February 7, 2024

Venting a Roof: A Guide For Roofers & Homeowners

Yes! You need holes in your roof. Why? Find out here.

Time to read:
5 Minutes
Written by
Jennifer Cote

Roof ventilation is critical to the health and long-term durability of a home and roof. It doesn't matter if you work on roofs in a hot and steamy climate or in the cooler north, proper roof ventilation is key.

In this blog, we're going back to the basics of roof ventilation. This will help you relearn the foundations of why it's important, and prepare yourself to educate homeowners about it.

We're covering:

  • Why you need to talk to homeowners about ventilation
  • The importance of ventilation
  • How soffits and vents work together

Educating Homeowners About Ventilation

When you're selling roofs or providing quotes, how you talk to homeowners can determine if you get the job.

Today's homeowners prefer DIY projects, want to understand processes, and are more engaged compared to homeowners 15 years ago. As a roofer, if you approach pitching as a chance to teach, you can build trust that goes beyond regular selling.

When explaining things like ventilation, try to answer the "Why" and "How" behind it.

Instead of simply adding vents onto a quote, speak to the homeowner. Explain it to them.

For example:

"Your roof only has one vent, which means that you could have a build up of humid air in your attic. This matters because X,Y, and Z. We're going to add X type of vent because X and Y, which will help."

Roofer installing roof vent

Some quick tips for educating homeowners:

  • Approach their curiosity with kindness
  • Use laymen terms and talk to them in ways they'll understand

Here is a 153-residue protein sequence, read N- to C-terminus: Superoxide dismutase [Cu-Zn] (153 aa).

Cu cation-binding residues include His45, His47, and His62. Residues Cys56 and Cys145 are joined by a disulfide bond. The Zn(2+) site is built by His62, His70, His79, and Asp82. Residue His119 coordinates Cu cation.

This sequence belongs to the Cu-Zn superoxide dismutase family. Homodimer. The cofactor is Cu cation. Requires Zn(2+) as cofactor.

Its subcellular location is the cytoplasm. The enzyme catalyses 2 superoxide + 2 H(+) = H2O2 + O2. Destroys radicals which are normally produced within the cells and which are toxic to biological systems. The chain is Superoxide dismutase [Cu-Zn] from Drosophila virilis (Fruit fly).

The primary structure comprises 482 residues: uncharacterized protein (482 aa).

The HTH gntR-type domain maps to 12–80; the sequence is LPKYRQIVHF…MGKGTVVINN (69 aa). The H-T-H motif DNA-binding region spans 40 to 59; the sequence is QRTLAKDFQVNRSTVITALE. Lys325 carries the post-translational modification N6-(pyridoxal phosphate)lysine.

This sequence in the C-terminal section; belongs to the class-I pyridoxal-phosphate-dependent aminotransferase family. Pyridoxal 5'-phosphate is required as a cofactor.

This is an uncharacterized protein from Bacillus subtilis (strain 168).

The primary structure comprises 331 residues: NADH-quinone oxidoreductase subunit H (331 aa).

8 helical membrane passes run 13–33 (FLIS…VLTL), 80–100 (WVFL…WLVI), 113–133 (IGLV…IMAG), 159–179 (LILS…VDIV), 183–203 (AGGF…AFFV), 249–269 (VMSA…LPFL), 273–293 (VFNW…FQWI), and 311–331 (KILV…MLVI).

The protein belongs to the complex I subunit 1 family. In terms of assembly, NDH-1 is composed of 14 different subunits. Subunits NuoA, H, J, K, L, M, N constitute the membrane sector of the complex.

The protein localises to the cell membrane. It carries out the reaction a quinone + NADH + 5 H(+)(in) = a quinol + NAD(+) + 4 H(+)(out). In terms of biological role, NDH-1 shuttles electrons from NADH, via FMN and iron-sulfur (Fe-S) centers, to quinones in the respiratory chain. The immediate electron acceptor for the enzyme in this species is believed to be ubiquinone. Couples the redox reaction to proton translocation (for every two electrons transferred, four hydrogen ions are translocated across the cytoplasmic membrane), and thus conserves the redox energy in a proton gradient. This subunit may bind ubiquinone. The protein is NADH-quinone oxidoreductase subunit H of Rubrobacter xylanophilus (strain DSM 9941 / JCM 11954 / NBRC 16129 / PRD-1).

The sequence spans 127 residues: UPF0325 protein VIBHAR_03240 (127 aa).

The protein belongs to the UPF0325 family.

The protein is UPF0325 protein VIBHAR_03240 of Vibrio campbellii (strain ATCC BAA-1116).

• Use drawings to help show how things work
  • Pause often to ask them if they have questions
  • Include everything you talk about in your proposal
  • Give them a way to contact you for any followup questions

The Importance of Proper Airflow & Roofing Ventilation

Roof vents aren't just an aesthetic part of a roof. There are a lot of benefits to ventilation.

During hot weather, the sun beats down on a roof, causing the air in the attic to become extremely hot. If the air has nowhere to go, it can cause issues like:

  • Mold growth in an attic, on walls, or in the home.
  • Uncomfortable temperatures eventually work their way into a home which make it hard for sleeping.
  • More money spent on AC or cooling.

You can think of roof ventilation as a type of natural air conditioner for your roof.

Poor ventilation is also bad for the roof. In cold weather, heated and trapped air from inside your home transfers to the roof, melting snow and creating a risk of ice dams. This clash of warm air with a cold roof also causes moisture buildup, potentially posing even more risk of mold growth and water damage.

Soffits and Vents: How They Work Together

By creating a steady flow of air, you can ensure that your roof stays cool year-round. But you don't just need roof vents on the roof. In order to achieve true air flow, you need a way for air to come in and flow up and out.

How Roofing Vents Work

A roof ventilation system requires vents for air intake and output.

Hot air rises. Roof vents work because it provides intake space for fresh, cool air to come in, then rise as it warms up, and leave through the exhausting vents. It creates an automatic circular motion that keeps air flowing through an attic.

Air movement in the attic regulates temperature, prevents moisture buildup (mold), and ensures proper distribution of heat and temperature. Hot and cold spots can impact the feel of the home.

Types of Roof Vents

You need both intake vents and exhaust vents for air flow. Here are some options for each.

Soffit vents

These vents are installed along the eaves or soffits of the roof, which are the underside of the roof overhang. They allow fresh air to enter the attic space from outside.

Soffit vents are usually designed as small perforated openings or grilles to blend with the architectural style of the building. They provide intake ventilation, bringing in cool, outside air to replace the hot air expelled through exhaust vents. Most residential homes have soffit vents.